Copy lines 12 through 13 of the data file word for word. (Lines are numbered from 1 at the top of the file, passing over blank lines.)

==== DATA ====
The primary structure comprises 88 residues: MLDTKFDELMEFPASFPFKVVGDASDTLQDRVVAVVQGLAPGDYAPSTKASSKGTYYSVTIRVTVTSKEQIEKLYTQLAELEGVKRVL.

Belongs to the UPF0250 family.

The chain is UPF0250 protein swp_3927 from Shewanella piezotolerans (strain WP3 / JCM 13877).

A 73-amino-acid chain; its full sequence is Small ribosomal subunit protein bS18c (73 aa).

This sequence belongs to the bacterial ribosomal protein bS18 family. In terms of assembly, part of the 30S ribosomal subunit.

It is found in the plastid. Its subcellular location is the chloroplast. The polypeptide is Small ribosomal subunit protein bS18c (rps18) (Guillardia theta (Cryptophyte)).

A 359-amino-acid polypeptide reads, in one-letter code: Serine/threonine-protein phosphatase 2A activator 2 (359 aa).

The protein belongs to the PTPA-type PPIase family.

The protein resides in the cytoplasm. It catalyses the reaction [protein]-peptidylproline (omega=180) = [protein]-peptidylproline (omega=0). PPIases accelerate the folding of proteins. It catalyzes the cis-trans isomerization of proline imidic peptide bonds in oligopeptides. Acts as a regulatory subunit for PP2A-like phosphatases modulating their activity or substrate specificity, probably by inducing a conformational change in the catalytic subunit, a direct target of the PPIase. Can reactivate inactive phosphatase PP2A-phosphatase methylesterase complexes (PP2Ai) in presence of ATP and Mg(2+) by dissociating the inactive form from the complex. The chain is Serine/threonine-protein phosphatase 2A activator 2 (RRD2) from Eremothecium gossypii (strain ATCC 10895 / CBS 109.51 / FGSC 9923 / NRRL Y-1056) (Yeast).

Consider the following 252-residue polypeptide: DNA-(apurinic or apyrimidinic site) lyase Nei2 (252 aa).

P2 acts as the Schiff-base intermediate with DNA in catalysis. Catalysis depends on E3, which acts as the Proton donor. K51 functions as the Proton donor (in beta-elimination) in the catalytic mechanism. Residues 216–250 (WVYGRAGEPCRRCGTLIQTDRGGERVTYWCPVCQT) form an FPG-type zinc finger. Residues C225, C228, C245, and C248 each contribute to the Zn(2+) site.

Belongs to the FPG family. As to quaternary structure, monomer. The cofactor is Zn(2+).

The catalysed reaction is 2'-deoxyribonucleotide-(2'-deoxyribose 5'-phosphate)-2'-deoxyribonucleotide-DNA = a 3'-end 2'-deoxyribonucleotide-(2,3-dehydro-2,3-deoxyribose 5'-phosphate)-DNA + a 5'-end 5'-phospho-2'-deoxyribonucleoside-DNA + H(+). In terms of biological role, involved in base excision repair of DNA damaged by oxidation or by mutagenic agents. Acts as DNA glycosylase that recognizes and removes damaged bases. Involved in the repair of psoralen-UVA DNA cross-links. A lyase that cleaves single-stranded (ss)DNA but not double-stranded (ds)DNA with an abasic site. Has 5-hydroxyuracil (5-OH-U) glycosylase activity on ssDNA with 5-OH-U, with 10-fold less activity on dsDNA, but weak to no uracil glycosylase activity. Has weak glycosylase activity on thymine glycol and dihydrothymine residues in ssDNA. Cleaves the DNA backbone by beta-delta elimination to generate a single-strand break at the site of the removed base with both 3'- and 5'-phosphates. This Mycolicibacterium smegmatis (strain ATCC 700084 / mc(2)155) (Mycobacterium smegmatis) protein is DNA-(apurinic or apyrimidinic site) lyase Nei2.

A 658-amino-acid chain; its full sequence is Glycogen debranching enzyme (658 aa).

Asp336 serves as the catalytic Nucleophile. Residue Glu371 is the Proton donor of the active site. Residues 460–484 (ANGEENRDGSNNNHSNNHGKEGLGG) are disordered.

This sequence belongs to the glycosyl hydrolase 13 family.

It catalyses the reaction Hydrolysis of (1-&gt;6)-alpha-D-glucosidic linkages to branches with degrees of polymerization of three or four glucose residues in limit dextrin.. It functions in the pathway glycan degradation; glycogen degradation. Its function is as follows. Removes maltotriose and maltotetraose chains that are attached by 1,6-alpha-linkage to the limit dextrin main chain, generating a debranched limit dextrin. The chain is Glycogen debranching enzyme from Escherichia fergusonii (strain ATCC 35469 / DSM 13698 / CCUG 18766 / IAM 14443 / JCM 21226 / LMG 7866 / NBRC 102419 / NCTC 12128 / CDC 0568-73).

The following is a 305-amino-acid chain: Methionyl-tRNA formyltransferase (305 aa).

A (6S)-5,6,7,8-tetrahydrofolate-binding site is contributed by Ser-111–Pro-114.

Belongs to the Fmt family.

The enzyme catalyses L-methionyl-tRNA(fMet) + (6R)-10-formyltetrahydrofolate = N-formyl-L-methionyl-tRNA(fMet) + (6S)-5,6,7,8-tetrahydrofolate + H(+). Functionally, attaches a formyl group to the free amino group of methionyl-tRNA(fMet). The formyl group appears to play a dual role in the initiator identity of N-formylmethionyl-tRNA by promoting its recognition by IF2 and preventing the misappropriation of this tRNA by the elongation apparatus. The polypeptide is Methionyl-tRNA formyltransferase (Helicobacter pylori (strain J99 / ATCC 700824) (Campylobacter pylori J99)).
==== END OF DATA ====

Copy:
Belongs to the FPG family. As to quaternary structure, monomer. The cofactor is Zn(2+).

The catalysed reaction is 2'-deoxyribonucleotide-(2'-deoxyribose 5'-phosphate)-2'-deoxyribonucleotide-DNA = a 3'-end 2'-deoxyribonucleotide-(2,3-dehydro-2,3-deoxyribose 5'-phosphate)-DNA + a 5'-end 5'-phospho-2'-deoxyribonucleoside-DNA + H(+). In terms of biological role, involved in base excision repair of DNA damaged by oxidation or by mutagenic agents. Acts as DNA glycosylase that recognizes and removes damaged bases. Involved in the repair of psoralen-UVA DNA cross-links. A lyase that cleaves single-stranded (ss)DNA but not double-stranded (ds)DNA with an abasic site. Has 5-hydroxyuracil (5-OH-U) glycosylase activity on ssDNA with 5-OH-U, with 10-fold less activity on dsDNA, but weak to no uracil glycosylase activity. Has weak glycosylase activity on thymine glycol and dihydrothymine residues in ssDNA. Cleaves the DNA backbone by beta-delta elimination to generate a single-strand break at the site of the removed base with both 3'- and 5'-phosphates. This Mycolicibacterium smegmatis (strain ATCC 700084 / mc(2)155) (Mycobacterium smegmatis) protein is DNA-(apurinic or apyrimidinic site) lyase Nei2.